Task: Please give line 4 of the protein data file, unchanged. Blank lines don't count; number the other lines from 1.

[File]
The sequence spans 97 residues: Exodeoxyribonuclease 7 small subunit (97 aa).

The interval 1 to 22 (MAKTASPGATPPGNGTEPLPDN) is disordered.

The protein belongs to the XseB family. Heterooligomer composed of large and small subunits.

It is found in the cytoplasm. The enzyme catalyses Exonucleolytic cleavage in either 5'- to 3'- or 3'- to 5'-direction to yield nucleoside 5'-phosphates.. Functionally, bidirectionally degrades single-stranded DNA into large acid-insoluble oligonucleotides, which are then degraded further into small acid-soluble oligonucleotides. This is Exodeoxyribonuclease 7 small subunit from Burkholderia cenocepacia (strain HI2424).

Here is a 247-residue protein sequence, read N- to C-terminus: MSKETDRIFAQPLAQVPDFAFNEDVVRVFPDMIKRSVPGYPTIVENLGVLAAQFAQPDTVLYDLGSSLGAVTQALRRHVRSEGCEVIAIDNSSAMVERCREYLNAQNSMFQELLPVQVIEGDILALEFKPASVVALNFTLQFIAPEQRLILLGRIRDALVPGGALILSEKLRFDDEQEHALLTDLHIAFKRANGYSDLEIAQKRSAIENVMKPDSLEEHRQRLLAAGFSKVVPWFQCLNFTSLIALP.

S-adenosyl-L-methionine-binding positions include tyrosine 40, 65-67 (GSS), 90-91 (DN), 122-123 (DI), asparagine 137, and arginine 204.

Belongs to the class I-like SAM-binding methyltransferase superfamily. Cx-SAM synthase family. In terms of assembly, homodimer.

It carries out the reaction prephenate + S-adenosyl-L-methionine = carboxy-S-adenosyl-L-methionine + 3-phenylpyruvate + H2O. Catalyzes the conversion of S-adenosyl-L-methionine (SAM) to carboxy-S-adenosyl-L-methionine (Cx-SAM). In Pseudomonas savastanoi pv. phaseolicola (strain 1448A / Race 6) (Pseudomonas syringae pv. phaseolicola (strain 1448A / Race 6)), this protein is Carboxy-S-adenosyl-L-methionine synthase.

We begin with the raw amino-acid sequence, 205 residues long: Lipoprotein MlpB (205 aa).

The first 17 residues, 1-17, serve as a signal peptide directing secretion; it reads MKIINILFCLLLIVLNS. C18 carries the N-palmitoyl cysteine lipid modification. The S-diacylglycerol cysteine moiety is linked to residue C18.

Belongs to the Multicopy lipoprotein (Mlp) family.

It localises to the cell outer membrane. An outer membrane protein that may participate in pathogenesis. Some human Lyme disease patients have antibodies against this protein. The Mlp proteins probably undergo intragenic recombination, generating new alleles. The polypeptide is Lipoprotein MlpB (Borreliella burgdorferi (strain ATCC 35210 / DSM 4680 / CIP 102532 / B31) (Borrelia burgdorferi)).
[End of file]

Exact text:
It is found in the cytoplasm. The enzyme catalyses Exonucleolytic cleavage in either 5'- to 3'- or 3'- to 5'-direction to yield nucleoside 5'-phosphates.. Functionally, bidirectionally degrades single-stranded DNA into large acid-insoluble oligonucleotides, which are then degraded further into small acid-soluble oligonucleotides. This is Exodeoxyribonuclease 7 small subunit from Burkholderia cenocepacia (strain HI2424).